3. Learning consists of exploration and exploitation. In the exercise above, increasing the percentage of random moves is one way to increase exploration. Another is to keep track of how many times locations have been visited so that the agent will explore grid locations that have not be visited often before. In this exercise, modify the code to favor this type of exploration. For this, youíll need to create an array keep track of the number of times that youíve visited each grid location. Once youíve done this, when a random move is selected, move to the adjacent grid location thatís been visited the least. Does this help to find shorter paths? You might want to change the random move percentage as well during your experimentation.

  4. Now that you have the ability to explore states that have not been selected often, letís allow the program to have a exploration and exploitation rate that changes over time. Initially, you will have a high exploration rate and a low exploitation rate. After some number of learned paths (say, 10-20), reduce the exploration rate and increase the exploitation rate. Explore the best way to change the percentages in by adding code to the brain.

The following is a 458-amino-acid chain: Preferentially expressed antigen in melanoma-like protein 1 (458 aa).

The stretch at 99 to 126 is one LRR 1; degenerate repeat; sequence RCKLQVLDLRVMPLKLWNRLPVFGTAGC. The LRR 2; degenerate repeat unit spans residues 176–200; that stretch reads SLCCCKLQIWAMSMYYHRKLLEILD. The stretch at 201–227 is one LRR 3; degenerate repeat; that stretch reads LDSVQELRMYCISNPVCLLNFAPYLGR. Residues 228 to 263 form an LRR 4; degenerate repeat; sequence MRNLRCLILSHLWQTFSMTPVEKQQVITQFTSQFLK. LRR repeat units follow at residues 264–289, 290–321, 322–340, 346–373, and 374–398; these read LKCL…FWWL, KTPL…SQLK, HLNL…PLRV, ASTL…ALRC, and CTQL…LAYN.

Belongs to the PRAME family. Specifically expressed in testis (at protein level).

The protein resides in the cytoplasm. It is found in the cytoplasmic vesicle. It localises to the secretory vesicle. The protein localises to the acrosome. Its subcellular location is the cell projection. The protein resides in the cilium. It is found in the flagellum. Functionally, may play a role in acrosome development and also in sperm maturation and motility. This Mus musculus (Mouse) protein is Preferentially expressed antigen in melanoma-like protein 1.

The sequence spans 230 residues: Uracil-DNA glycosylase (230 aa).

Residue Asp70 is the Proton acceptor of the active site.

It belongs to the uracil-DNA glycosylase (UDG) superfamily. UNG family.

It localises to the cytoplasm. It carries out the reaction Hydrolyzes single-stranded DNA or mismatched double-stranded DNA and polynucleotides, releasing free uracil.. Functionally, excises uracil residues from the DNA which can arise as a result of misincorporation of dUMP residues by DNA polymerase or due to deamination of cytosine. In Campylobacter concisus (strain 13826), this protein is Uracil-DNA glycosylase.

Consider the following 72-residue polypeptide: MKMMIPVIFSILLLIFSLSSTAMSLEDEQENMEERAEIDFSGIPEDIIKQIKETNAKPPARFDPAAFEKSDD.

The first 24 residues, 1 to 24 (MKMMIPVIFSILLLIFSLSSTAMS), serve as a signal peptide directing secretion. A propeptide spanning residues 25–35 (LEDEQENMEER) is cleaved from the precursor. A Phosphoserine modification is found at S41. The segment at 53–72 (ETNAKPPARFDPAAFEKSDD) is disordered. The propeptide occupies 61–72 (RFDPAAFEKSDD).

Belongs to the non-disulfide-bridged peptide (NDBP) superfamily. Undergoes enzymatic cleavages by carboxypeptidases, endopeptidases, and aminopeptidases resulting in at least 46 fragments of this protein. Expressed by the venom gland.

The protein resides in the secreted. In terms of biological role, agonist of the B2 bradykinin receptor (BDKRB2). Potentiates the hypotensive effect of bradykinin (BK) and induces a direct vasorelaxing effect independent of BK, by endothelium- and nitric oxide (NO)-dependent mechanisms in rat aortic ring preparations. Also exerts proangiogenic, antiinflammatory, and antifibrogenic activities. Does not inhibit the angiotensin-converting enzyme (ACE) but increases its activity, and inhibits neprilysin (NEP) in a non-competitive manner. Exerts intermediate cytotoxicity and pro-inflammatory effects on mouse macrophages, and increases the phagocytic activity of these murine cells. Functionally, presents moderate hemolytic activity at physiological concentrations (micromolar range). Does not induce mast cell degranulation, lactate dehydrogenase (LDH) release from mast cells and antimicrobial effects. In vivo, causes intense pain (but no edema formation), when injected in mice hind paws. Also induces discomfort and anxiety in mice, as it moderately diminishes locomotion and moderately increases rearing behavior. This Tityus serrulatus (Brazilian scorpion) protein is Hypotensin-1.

5. The reinforcement value is always the same when the goal is reached. Modify the code to change the reinforcement value based upon the length of the path taken to reach the goal. Does this help to find the shortest path?

from pyrobot.brain import Brain
from time import sleep
from random import *
from import *

class SimpleBrain(Brain):

   random_percent = 20
   reset = 0
   # reinforcement value for temporal differencing

   # just calls find_successor
   def find_path( self ):
      loc = self.robot.ask('location')
      # make sure we got a tuple
      if type(loc) != type( () ):
         return "";         
      direction = self.find_successor(loc)
      return direction

   # finds the next step, by random, utility-based, or direct moves
   def find_successor( self, loc ):
      valid_state = 0
      moves = self.get_valid_moves( loc )      
      if not moves:
         path = self.robot.ask('path')
         cx, cy = loc